by Mike Magers
Thomas Jefferson Brookshier was raised in Roswell (Chavez County), New Mexico. He was an All-State player in football, basketball and baseball at Roswell High School. Tom went on to be a three year letterman (1950-1952) in football at University of Colorado, playing defense, offense and special teams. He was known as one of the fiercest hitters in the Big 7 Conference, earning first-team all Big 7 as a junior and senior. He was also a relief pitcher on the Buffaloes’ baseball team. At his memorial service, teammate Frank Bernardi joked, “He had a really good fastball; he just never knew where it was going!”
He was a 10th round pick of the Philadelphia Eagles in 1953. Drafted comparatively low, Brookshier knew he had to make an impression to avoid being cut at training camp. He related that the team’s number one pick was running a pass pattern down the field toward him. Brookshire delivered a hard hit that knocked the player out. Tom said he thought he would be released then and there, but when the coach jumped up and yelled, “I like that!” he knew he might have a chance.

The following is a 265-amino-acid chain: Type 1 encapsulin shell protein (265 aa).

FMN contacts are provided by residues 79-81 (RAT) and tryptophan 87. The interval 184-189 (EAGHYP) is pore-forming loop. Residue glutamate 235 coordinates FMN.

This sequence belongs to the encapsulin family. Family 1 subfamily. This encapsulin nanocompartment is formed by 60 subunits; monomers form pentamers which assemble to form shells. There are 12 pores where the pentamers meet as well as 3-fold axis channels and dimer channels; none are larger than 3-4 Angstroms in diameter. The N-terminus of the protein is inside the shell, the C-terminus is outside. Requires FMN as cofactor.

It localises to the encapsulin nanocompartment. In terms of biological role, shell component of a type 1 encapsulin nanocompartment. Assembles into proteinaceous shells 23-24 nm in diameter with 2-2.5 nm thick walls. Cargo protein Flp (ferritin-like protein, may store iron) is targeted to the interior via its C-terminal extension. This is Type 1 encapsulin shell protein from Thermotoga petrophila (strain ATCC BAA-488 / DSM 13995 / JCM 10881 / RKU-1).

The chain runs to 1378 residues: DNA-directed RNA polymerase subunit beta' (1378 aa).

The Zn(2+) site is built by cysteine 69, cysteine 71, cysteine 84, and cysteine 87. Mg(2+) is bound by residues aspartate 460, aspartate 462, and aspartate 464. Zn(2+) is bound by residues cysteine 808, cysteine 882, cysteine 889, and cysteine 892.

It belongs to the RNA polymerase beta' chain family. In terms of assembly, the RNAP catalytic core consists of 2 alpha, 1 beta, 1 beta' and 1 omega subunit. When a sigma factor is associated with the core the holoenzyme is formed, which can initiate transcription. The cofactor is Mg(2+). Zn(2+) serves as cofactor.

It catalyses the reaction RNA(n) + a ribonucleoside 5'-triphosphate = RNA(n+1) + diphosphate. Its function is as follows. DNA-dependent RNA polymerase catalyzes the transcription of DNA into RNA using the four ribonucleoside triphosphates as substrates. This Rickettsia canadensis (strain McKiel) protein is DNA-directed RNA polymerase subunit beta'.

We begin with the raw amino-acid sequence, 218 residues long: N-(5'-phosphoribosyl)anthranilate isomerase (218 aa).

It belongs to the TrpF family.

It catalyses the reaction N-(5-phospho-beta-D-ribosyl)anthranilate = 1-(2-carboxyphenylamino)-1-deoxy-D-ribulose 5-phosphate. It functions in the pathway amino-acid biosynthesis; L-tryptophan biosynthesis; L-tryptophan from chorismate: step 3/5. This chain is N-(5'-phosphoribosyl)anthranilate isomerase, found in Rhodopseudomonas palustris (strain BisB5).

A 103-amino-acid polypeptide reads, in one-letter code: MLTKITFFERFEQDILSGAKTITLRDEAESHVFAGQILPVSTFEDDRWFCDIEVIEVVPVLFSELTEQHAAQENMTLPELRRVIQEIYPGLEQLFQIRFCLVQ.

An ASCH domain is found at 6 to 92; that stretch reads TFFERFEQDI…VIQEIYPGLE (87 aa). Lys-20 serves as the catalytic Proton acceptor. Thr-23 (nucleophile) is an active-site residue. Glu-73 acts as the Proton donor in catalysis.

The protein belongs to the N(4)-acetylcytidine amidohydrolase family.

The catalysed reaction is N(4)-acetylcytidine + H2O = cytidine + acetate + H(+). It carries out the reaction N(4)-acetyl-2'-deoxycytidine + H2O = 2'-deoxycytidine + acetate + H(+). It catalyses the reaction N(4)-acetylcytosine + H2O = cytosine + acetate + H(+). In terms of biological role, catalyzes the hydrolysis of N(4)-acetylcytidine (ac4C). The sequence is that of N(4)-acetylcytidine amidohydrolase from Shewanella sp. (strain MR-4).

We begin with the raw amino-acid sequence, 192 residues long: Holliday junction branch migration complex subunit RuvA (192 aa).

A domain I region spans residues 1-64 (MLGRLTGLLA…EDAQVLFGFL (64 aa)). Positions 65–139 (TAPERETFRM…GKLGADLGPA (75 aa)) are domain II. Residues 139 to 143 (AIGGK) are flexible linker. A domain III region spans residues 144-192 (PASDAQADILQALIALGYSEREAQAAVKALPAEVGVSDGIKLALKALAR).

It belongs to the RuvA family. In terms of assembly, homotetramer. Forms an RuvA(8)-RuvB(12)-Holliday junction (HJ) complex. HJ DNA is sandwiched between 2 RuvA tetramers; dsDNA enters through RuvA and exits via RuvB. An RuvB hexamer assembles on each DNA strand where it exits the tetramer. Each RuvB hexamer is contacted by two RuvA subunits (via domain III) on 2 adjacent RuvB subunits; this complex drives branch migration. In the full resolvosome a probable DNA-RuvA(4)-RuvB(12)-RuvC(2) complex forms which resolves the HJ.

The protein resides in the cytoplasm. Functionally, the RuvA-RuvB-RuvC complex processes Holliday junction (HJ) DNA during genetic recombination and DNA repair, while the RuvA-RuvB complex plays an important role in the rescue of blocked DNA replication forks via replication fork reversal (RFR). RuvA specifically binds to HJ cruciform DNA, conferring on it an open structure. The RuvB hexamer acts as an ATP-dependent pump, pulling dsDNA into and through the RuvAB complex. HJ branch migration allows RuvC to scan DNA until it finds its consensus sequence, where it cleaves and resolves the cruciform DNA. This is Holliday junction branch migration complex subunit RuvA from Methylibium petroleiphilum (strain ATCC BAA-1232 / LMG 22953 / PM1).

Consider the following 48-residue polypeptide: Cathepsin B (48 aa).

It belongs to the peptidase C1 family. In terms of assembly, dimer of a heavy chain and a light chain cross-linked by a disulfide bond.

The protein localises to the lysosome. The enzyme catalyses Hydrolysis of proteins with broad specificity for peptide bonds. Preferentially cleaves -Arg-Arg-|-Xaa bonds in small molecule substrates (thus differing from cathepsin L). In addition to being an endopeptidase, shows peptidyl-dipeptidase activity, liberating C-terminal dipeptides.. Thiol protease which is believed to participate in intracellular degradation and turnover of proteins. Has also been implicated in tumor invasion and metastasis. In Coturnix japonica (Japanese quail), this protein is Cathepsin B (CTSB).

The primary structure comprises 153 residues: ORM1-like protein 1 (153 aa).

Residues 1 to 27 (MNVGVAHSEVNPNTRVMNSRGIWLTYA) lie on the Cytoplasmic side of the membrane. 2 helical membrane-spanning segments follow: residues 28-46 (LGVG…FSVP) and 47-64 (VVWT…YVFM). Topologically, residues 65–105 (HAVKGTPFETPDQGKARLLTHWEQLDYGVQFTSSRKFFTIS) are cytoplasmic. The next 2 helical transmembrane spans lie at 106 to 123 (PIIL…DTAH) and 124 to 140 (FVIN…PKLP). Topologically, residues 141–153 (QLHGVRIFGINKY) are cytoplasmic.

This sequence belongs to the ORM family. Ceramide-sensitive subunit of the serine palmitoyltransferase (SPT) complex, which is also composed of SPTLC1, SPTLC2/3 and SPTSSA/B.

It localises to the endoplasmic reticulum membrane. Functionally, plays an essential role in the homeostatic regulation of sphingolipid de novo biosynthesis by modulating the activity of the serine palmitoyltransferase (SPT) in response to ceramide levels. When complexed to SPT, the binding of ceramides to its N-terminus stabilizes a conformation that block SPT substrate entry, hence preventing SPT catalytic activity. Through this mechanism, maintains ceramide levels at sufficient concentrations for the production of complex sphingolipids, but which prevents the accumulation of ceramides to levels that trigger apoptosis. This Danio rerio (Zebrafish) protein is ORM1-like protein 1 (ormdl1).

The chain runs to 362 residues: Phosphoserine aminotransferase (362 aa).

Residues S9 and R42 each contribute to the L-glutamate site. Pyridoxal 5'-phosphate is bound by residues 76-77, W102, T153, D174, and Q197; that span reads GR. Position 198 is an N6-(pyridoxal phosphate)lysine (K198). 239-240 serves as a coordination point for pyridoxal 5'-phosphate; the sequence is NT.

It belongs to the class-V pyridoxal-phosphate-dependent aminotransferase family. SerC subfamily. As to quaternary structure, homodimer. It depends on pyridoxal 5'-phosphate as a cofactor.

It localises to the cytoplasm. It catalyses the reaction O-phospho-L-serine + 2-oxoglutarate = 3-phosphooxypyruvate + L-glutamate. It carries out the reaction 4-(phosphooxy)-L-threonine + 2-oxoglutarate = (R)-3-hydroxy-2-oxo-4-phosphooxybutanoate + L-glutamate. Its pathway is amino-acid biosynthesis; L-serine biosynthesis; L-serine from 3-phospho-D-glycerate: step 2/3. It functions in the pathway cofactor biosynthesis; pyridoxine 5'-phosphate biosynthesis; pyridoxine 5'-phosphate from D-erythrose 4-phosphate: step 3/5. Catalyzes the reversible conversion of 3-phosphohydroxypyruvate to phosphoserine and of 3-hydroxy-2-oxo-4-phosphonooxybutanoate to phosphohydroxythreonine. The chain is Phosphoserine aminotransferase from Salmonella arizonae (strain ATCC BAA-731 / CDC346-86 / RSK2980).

His rookie season with the Eagles, he intercepted eight passes. The following two years he spent in the U. S. Air Force, having been in the ROTC at Colorado. While in the Air Force, he became an assistant coach of the Air Force Academy with Buck Shaw, later to be his head coach with the Eagles. Brookshire went on to complete seven seasons with the Eagles, being selected All-Pro and twice making the Pro Bowl team (1959 and 1960). His playing career ended after he broke his leg in a 1961 game with the Chicago Bears.
Tom then transitioned to a career in broadcasting. As he was recovering from his broken leg, CBS Radio asked him to do a sports show in the mornings. He then began filling in on WCAU in Philadelphia. He went on to a long and successful career in national broadcasting, and was teamed at various times with Pat Summerall, Dick Vermeil and John Madden. After retiring in 1987 from CBS television broadcasting, Brookshire completed his career working in sports radio in Philadelphia on station WIR.
The Philadelphia Eagles retired his jersey number 40 and he was inducted into the Eagles Hall of Fame in 1989.